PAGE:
Pennsylvania contributions to the Republican Governors Association queried
The Morning Call reports that US land casino owner Sheldon Adelson could come under fire for a dodgy-looking political contribution deal in Pennsylvania, where Adelson's Las Vegas Sands land gambling empire has an outpost in Bethlehem.
Under Pennsylvania state law land casino owners and key managers are prohibited from donating to state political candidates, executive-level state employees and political groups like the Republican Governors Association.
The Morning Call reports that a month after it became apparent that Pennsylvanian lawmakers were considering the intrastate legalisation of online gambling earlier this year, Adelson donated a million dollars to the RGA, which immediately transferred the money to the party's state Political Action Committee.
The PAC then donated $1.6 million to Republican Governor Tom Corbett's re-election campaign in Pennsylvania – the largest single contribution it has received.
When interested parties started asking questions about the donations, the RGA said that Adelson had not influenced its distribution of the money, and Las Vegas Sands senior executive Andy Abboud denied that the donation had been intended for Governor Corbett's campaign.
Confusing the issue further, Las Vegas Sands communications exec Ron Reese explained that the RGA transfer to the RGA Pennsylvania 2014 PAC was a mistake.
"We made it crystal clear from the beginning that any contributions that we made could not be allocated to Pennsylvania," Reese told the Philadelphia Daily News.
RGA spokesman Jon Thompson backed his opposite number at Sands, saying that Adelson did not direct that his donation go to Corbett or give any other instructions on the use of his money.
The RGA decides how its donations are to be used, he said.
Barry Kauffman, a director of the good government advocacy group Common Cause Pennsylvania, remained sceptical, but conceded:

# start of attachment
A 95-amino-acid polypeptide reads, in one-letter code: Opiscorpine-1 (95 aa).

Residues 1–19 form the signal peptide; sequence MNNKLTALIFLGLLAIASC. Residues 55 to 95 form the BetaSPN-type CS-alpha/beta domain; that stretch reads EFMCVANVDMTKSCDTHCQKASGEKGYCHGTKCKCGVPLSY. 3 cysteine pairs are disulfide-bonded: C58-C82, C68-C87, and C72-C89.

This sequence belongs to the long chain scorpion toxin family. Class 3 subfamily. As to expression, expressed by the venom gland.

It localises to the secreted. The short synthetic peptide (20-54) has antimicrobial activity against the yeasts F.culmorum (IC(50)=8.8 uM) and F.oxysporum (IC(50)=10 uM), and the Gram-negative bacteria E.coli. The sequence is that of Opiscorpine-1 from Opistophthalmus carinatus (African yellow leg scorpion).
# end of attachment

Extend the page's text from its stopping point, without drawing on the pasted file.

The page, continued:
"Unless someone spills the goods, we'll never know if Sheldon Adelson's money was actually ever intended to come here."
The Democrats were quick to jump on the story, with spokesperson Beth Melena commenting:
"Corbett tries to convince Pennsylvania that he's cleaned up Harrisburg. Corbett's willing to accept money from any source in an attempt to hide his disastrous record."
Under Pennsylvania laws, either the state Gaming Control Board or the Pennsylvania Department of State has the power to investigate complaints on the casino campaign donation ban. Neither agency would say whether a complaint had been filed against Corbett, the RGA or Adelson.
Corbett campaign manager Mike Barley said Wednesday that there was nothing wrong with the donation from the PAC to the Corbett campaign, pointing out that the Republican PAC has more than $10 million to give.
But he indicated that the Republican governors and the PAC are making a changes aimed at correcting the situation.
"They are correcting it," he said, without elaborating further.
The Morning Call notes that following the money trail shows that records on the contribution from the PAC to Corbett do not mention Adelson or Sands.
The publication notes that it is not just Republicans who are shuffling money around for electoral purposes; earlier this year Democratic Party governor-candidate Katie McGinty had to return a campaign contribution of $36,500 from a PAC who's main donor is a local businessman.
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